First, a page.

Curtis Faville said...

The idea of repetition is complicated.

If a reader, or a viewer, sees only one example of an artist or writer's work, that might not matter. If I'd only read Tender Buttons, or Silliman's Ketjak, I'd have a very "intrigued" response. Reading Tjanting and The Age of Huts, afterwards, however, or Geography and Plays, allows me to see how the work has developed (or not). A "style" must not be allowed to overshadow each separate expression of an artist's vision.

There's always a danger in getting stuck in a familiar groove. Almost all the great Modernist and Post-Modernist artists have a familiar "look" which is like their signature. Rarely do you see one whose career shows real change and challenge.

This is one reason why Duchamp interests us. He saw the progression of his career as a series of transformative revelations, and finally change became the ironic joke of his thinking. His only mistake was in thinking that what he had done had universal application, that he had "done away with painting" simply by abandoning it himself. One writer's or artist's insight rarely, if ever, creates a convulsive change in the culture.

Charles Shere said...

As I said, there's a lot here, and one day I must confront it at some length. For now,

1) Seems to me there's a lot of distance between Tender Buttons and the plays in Geography and Plays. I'll have to deal with Silliman later; I've been wanting to do that for a long time. (We were neighbors years ago, and I'm fond of him personally.)

2) Can't agree with yr second paragraph. In fact I think it applies to Postmoderns but not Moderns, perhaps defining the difference.

3) Have you a source indicating that DUchamp thought his work had universal application? I'd like to see it…

4) For a long time I've been haunted by Peter Yates's discussion of any ["creative artist's] "idiom, content, and style," as set out in his book
Twentieth Century Music (Pantheon Books, 1967, pp. 40-41). It's too long to go into here, and it's far from clear in any case. But it suggests that repetition, in the sense you seem to be using, as for example in the corpus of Stein's work, is in fact a continuum within which the artist's content, subject matter, and style develop. In his argument, style cannot possibly "overshadow each separate expression of an artist's vision," because it is precisely the result of the repeated expression.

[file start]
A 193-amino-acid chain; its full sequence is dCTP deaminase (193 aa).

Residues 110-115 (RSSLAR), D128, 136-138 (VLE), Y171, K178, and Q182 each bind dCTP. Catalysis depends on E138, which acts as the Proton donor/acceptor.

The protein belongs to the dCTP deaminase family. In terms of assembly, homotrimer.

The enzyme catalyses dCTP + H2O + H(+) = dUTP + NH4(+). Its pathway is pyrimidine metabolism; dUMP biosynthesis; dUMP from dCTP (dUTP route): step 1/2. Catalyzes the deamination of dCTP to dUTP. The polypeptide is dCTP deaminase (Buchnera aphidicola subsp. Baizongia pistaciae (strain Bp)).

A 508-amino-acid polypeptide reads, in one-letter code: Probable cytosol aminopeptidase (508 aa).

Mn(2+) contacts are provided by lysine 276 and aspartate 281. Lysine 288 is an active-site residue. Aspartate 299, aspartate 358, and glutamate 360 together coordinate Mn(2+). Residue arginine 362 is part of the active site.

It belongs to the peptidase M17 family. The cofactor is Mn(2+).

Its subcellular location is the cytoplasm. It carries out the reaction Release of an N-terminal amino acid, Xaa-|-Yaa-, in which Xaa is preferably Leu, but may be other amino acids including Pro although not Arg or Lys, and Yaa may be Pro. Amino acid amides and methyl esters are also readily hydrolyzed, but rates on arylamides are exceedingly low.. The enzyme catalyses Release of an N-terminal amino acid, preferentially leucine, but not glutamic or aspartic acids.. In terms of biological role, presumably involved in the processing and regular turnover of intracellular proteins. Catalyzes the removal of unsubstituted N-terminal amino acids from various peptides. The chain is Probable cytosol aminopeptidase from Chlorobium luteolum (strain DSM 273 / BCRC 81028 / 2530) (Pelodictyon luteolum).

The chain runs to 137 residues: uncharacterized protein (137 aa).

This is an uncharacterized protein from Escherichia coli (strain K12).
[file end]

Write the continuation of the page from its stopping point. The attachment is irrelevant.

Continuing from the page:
He writes, for example: "The subject, not yet married to content, grows within the composer as an irritant, putting him to work; his manner of disposing of it will be his style for that work or that period… Style follows content, the outward sign of the composer's growing inner consistency; the achieved consistency of the artist extrudes the idiomatic consistency of his style. Together they evolve."

But this is turning into another blog post.

Curtis Faville said...

In capitalist culture, the commoditization of an artist's work involves an interaction between its presumed "audience" and the aesthetic choices an artist makes.

The branding of an artistic product involves its reliable valuation. The temptation to fulfill the public's taste is often irresistible. Those for whom the market is less important than an underground critical reputation may still feel the same temptation.

I'm inclined to think that writers and artists need to believe in the value of what they are doing. It's risky to abandon a worthy effort, in favor of different possibilities. In the Modernist paradigm, novelty is supposed to guide an artist's program. It's not merely building better vacuum cleaners, but building a machine that may not even have a practical purpose. It may mean abandoning the idea of machines altogether, if you see what I mean.

Eliot didn't exactly "abandon" exploration of form after The Waste Land. It may be that it was the best he could do, that he had no more big revolutionary formal ideas. A willingness to acknowledge that one's search has been unsuccessful has become a de-facto admission of failure. So writers and artists keep producing more versions of an early discovery, and may become trapped, counterfeiting themselves. A great artist like Picasso may churn out cheap pots and pitchers (as he did, towards the end of his life), just to keep the wheels of commerce turning.

There's the ideal of consistency, and the ideal of uniqueness. Each work needn't be completely unique; neither should it be just another replica. Originality may be applied to an artist's whole career, or to separate works. Wallace Stevens's work is very original, but all of a piece; yet there was little "development" over his career. He was still writing the same poem in 1950 that he'd been essaying in 1920.

What's the difference between a variation and a new birth? I don't have the answer.